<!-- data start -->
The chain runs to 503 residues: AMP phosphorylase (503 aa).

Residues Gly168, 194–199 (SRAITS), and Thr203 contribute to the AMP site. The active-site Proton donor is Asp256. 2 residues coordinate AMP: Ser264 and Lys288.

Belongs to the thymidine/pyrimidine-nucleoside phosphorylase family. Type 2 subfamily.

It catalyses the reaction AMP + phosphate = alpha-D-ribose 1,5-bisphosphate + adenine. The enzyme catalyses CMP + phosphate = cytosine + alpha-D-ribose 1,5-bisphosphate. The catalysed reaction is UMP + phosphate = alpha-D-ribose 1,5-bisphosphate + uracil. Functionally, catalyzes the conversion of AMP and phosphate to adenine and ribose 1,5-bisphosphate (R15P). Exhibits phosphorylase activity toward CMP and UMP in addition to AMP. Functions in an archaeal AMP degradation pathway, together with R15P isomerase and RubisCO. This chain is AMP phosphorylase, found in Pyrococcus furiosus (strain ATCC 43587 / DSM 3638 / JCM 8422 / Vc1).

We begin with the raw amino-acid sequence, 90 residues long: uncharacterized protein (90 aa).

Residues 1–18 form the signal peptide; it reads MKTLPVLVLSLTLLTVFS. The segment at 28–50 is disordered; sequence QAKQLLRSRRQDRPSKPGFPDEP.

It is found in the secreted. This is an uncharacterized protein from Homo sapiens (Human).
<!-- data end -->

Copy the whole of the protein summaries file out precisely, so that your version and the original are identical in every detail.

The chain runs to 503 residues: AMP phosphorylase (503 aa).

Residues Gly168, 194–199 (SRAITS), and Thr203 contribute to the AMP site. The active-site Proton donor is Asp256. 2 residues coordinate AMP: Ser264 and Lys288.

Belongs to the thymidine/pyrimidine-nucleoside phosphorylase family. Type 2 subfamily.

It catalyses the reaction AMP + phosphate = alpha-D-ribose 1,5-bisphosphate + adenine. The enzyme catalyses CMP + phosphate = cytosine + alpha-D-ribose 1,5-bisphosphate. The catalysed reaction is UMP + phosphate = alpha-D-ribose 1,5-bisphosphate + uracil. Functionally, catalyzes the conversion of AMP and phosphate to adenine and ribose 1,5-bisphosphate (R15P). Exhibits phosphorylase activity toward CMP and UMP in addition to AMP. Functions in an archaeal AMP degradation pathway, together with R15P isomerase and RubisCO. This chain is AMP phosphorylase, found in Pyrococcus furiosus (strain ATCC 43587 / DSM 3638 / JCM 8422 / Vc1).

We begin with the raw amino-acid sequence, 90 residues long: uncharacterized protein (90 aa).

Residues 1–18 form the signal peptide; it reads MKTLPVLVLSLTLLTVFS. The segment at 28–50 is disordered; sequence QAKQLLRSRRQDRPSKPGFPDEP.

It is found in the secreted. This is an uncharacterized protein from Homo sapiens (Human).